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Module 3 Section
1 - Binary addition and subtraction

In counting binary numbers, we have already been performing binary addition;
that is, we are quite experienced in adding '1' to any binary number. Adding
large binary numbers together works the same way as adding decimal numbers,
so let's review that first.
Adding the decimal numbers 274 and 352 is shown below. The algorithm
starts with the least significant digit and works from right to left. For
each place position, the digit from the top and bottom number is summed.
If the result is a single digit, it is written in the final sum in the
same place value position. If the result is two digits, then the least
significant is written in that place value position in the sum, and the
most significant is carried to the next, more significant place value position,
where it is added with those digits.

Binary addition works in the same way. Here is an example of adding
'0111' with '0101'.

Binary subtraction can also be performed using the same algorithm most
of us have learned for decimal substraction. Consider this example in which
'154' is subtracted from '603'. Subtraction proceeds right to left. The
bottom digit is subtracted from the top digit, and the result written in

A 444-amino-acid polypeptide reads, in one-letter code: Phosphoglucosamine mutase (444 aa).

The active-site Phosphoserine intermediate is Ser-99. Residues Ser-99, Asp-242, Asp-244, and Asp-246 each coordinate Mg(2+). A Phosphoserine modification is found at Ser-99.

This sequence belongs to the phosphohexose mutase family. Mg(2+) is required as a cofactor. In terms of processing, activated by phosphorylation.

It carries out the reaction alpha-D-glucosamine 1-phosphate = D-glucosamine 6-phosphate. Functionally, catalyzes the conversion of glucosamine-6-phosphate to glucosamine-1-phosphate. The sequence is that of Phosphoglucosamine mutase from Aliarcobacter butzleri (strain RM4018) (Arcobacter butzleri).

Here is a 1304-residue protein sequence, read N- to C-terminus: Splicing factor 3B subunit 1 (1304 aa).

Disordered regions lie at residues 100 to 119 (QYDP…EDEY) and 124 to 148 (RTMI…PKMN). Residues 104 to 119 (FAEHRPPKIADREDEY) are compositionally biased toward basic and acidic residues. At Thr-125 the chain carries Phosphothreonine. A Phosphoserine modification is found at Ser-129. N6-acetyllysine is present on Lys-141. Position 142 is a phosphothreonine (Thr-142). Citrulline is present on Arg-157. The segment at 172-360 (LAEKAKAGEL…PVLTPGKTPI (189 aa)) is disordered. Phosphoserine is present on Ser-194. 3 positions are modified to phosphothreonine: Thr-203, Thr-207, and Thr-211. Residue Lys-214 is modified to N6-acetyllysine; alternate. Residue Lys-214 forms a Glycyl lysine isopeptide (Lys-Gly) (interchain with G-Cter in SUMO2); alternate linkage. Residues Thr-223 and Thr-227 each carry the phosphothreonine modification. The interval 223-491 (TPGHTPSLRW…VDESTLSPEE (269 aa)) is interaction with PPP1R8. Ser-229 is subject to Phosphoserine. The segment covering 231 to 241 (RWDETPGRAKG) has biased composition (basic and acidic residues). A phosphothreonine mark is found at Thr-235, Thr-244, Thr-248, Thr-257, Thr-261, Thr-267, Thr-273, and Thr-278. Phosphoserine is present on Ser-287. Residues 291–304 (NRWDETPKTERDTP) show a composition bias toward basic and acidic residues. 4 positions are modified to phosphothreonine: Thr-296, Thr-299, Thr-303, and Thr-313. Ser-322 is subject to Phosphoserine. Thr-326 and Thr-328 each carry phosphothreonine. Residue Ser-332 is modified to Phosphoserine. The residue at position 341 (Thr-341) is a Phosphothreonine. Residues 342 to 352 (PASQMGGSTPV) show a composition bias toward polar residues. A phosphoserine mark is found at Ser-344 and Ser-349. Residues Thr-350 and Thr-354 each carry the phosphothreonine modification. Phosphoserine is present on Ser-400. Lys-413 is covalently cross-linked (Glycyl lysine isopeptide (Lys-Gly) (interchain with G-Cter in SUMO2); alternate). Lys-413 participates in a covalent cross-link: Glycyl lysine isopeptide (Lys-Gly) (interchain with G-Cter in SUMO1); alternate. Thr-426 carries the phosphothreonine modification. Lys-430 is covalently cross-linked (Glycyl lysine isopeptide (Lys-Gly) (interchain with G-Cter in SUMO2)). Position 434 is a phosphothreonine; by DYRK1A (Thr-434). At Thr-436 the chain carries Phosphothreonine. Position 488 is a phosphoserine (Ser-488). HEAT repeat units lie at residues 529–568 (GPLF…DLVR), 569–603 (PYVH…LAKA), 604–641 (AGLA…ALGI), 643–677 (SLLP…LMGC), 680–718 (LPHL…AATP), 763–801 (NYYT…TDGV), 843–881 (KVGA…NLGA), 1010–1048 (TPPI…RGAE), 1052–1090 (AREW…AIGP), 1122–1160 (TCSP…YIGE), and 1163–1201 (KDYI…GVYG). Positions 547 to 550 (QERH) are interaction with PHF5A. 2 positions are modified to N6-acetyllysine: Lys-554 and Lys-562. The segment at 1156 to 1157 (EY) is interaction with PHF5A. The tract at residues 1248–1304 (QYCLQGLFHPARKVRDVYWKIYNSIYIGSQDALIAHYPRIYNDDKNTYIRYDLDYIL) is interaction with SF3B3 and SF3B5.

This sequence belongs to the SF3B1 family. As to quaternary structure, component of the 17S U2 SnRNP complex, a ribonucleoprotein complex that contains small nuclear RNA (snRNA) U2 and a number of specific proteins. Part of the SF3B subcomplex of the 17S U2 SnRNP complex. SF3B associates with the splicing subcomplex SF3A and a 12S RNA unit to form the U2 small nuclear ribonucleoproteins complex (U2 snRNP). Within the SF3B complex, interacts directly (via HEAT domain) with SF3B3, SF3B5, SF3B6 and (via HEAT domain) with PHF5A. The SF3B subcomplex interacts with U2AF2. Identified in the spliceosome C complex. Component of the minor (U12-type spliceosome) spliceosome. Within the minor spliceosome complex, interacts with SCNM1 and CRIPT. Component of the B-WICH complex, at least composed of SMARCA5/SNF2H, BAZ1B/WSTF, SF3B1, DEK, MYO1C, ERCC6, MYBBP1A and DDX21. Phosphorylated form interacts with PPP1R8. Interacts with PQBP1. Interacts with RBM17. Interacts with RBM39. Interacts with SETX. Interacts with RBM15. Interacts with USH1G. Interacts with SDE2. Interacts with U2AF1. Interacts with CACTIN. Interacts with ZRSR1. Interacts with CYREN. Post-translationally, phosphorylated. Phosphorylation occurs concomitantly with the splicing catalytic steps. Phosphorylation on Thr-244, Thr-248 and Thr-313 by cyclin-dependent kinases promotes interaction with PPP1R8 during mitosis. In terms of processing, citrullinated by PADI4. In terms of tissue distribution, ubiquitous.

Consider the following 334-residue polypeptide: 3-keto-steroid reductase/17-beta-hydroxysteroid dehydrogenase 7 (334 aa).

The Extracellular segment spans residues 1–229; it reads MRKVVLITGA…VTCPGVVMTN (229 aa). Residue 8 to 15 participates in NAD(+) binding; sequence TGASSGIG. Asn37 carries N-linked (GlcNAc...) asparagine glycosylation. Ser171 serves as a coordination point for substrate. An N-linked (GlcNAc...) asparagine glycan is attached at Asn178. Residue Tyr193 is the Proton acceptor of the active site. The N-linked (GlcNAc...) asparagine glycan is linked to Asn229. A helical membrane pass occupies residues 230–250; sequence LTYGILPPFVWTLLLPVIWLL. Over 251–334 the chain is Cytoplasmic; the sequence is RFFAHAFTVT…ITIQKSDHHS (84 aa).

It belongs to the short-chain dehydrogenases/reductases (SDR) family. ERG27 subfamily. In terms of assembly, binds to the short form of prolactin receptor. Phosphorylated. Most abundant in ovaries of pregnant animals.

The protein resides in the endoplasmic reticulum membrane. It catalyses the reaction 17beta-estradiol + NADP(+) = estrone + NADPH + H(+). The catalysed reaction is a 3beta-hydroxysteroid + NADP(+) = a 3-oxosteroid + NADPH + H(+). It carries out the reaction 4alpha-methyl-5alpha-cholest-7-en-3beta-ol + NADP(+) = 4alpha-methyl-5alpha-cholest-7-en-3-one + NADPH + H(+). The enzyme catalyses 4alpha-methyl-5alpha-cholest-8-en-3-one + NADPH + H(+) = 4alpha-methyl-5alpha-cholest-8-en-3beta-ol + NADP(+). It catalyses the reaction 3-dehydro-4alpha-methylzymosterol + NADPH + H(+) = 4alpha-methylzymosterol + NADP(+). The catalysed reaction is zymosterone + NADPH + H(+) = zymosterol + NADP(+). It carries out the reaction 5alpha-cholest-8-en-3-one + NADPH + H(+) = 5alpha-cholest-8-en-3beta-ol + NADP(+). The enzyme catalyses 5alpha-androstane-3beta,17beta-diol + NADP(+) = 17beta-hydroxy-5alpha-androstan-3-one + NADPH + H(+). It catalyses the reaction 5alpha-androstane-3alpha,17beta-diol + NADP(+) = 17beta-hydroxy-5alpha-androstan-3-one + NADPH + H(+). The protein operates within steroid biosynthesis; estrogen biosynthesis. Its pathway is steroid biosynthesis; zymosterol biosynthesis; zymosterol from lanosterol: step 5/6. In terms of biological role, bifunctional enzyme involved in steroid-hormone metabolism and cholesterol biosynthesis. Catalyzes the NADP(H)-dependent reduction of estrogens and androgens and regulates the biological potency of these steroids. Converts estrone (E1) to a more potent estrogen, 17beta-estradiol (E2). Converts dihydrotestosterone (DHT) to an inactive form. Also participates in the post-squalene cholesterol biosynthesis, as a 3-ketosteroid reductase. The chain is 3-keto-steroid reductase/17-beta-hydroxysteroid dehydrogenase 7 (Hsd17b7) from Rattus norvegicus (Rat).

the place value position in the result. If the top digit is less than the
bottom digit, then we must 'borrow' from the next place value position.
That means decrementing the top digit in the next significant position
and adding the base to the top digit of this position before performing
the subtraction. This gets even more complicated if the position we wish
to borrow from has a '0' in it! In this case, we must cascade the borrow
to the next significant position. This happens in our example when we subtract
the '4' from the '3'. We must borrow, but the next position has a '0',
so we move on to the '6'.

This algorithm can get very complicated, and the amount of time it takes
to perform the subtraction can vary greatly. Wouldn't it be nice if we
had a subtraction algorithm as simple and predictable as addition? Well,
we already have that algorithm. It is the addition algorithm itself. Think
about it. How can you use addition to compute "A - B"? Of course! Convert
'B' to 'negative B' and add them, like this: A+(-B). This way, you could
use your addition algorithm to perform subtraction.

The only problem is, we have yet to see how negative numbers are represented
in binary. That's a topic for the next section.

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Homework Questions

**Perform binary addition**
- 10 + 1
- 11 + 1
- 1011011 + 101
- 1100000 + 1101
- 1111111 + 1
- 1111111 + 10
- 1011111 + 1
- 100110 + 110101
- 111010 + 110100
- 110100101 + 101011011
- 111001110 + 110101011
- 11011 + 11011
- 10101 + 10101
- 100110 + 100110
- 101011 + 1101110101
- 111000 + 101110111
- 101011 + 11011
- 111 + 1000
- 11111 + 11111
- 1101 + 0

**Next Section:
Negative Binary Numbers**

**Return
to Module Index**